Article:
The spontaneous who congregate outside the Supreme Court to pay tribute to the judge battle between grief and fear
Nobody summoned them, but hundreds arrived. Hours after it was learned that United States Supreme Court Justice Ruth Bader Ginsburg had died at 87 from pancreatic cancer, the outskirts of the courthouse were packed with Washington residents who came to pay tribute. Mothers with their daughters, same-sex couples, whites, African Americans, and Latinos; some intoned Amazing Grace, other Jewish songs. The anonymous people for whom the magistrate had fought since 1993 in the highest court of justice came en masse to thank her. They shared grief, but also fear. Her death leaves the door open for Donald Trump to choose the candidate to replace her less than 50 days before the presidential elections. “In political terms, this is going to get ugly in the coming weeks,” predicts Jhonatan Styles, 34.
Before leaving home to approach the Supreme, Danielle, 23, put on the documentary RGB, on the history of the magistrate. “I felt that immediately becoming nervous about what may happen now did not do justice to her legacy. I wanted to have a moment to remember their fight for women, minorities ”, she says near the stairs filled with bouquets of flowers, lit candles that battle with the wind to keep from going out and messages of thanks. She is accompanied by Moni, the same age, who was familiar with the judge’s work since she studied at Cornell, the same university in Gingburg. “Her death is a bomb for our country because we do not know what will happen in the Supreme Court or in the fight for justice in general,” she laments. The two friends are part of the bulk of attendees gathered behind the Capitol: young women.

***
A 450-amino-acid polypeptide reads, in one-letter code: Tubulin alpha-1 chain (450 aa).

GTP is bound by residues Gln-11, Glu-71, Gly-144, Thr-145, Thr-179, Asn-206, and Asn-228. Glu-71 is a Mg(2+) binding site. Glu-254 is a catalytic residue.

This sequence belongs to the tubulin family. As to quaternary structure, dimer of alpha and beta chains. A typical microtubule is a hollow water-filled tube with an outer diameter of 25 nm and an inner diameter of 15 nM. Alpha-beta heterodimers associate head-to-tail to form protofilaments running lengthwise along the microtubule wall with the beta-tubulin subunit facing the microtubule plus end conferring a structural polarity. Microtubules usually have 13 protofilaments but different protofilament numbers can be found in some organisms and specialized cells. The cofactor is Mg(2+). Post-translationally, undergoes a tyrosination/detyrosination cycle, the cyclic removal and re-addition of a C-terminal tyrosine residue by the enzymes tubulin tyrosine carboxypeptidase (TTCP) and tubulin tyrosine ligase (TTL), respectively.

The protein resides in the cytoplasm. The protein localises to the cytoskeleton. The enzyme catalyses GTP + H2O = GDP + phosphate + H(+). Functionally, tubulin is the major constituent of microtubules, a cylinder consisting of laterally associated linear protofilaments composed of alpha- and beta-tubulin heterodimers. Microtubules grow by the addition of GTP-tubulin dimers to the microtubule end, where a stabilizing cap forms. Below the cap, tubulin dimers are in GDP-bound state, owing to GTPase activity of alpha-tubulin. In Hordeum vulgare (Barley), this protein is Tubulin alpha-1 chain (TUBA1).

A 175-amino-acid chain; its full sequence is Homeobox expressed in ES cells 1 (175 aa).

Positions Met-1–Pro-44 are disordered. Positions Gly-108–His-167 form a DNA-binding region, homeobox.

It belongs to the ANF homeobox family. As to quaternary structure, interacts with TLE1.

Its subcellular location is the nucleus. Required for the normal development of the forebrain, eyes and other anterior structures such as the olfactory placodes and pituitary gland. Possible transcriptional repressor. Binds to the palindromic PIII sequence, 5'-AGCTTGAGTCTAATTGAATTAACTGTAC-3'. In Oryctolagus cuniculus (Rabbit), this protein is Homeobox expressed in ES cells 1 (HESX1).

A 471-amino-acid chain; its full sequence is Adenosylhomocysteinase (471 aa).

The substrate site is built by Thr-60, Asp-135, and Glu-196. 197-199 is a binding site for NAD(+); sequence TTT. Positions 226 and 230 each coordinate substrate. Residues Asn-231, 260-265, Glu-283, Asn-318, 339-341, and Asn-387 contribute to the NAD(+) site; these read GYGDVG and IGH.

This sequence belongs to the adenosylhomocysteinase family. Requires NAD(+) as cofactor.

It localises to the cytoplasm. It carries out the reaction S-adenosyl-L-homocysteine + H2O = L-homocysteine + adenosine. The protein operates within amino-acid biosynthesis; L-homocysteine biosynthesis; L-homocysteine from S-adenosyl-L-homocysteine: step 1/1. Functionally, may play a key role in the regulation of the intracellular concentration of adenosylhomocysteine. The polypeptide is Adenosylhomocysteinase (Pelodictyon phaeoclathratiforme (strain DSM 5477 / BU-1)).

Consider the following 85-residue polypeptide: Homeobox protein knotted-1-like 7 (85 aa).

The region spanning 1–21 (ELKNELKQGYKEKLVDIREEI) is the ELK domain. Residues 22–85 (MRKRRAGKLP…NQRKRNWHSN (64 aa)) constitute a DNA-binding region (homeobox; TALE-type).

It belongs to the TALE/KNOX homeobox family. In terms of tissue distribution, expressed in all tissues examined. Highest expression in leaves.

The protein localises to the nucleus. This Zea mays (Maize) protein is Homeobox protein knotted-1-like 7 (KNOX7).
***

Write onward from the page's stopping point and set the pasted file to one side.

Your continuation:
In Washington, the capital of power, a public servant can generate more traction than a rock star. Few of them succeed, but once they enter that club, a kind of popular cult is generated around their figures. Ruth Bader Ginsburg, or RBG, as she is also known, is one of them. Graffiti on the walls with her face, jerseys and T-shirts with the initials of her name, candles, mugs, and in times of pandemic, even the judge’s masks. Cleo Dintilhac, a 31-year-old Frenchwoman who approached around midnight to the steps of the Supreme Court, confesses that she had a “culture shock” when she came to live in Washington due to the popularity of the magistrate that, in her perception, increased since the arrival of Trump to power. “Something that illustrates well how much people loved her was a poster hanging on the street that read: ‘Please wear a mask, we are close to where RGB lives,” he says.
Although youth dominated among the spontaneous who reached the highest court located in the heart of the American capital, several older people were also seen. Regardless of age, the uncertainty about what was coming in the political plane was repeated among the congregation. Rachel Donagan, 50, believes that if until now someone could not find a sufficient reason to vote in the November 3 elections, they will find it now. “If Trump does not manage to put a judge in the remainder of his term, if he is re-elected he will confirm it in the second. So that this does not happen, I hope that people vote ”, she maintains. Her friend Kelly Queen is “terrified” that the US president is running for someone now and it will lead to a wave of street violence.
Ginsburg’s vacancy on the Supreme Court allows Trump to elect a third judge during his term. The judicial body is composed of nine members and they are positions for life. The Republican has already appointed Neil Gorsuch and Brett Kavanaugh to his Administration, and another judge gives him a chance to further solidify the conservative majority on the court, which has already leaned to the right for its two previous appointments.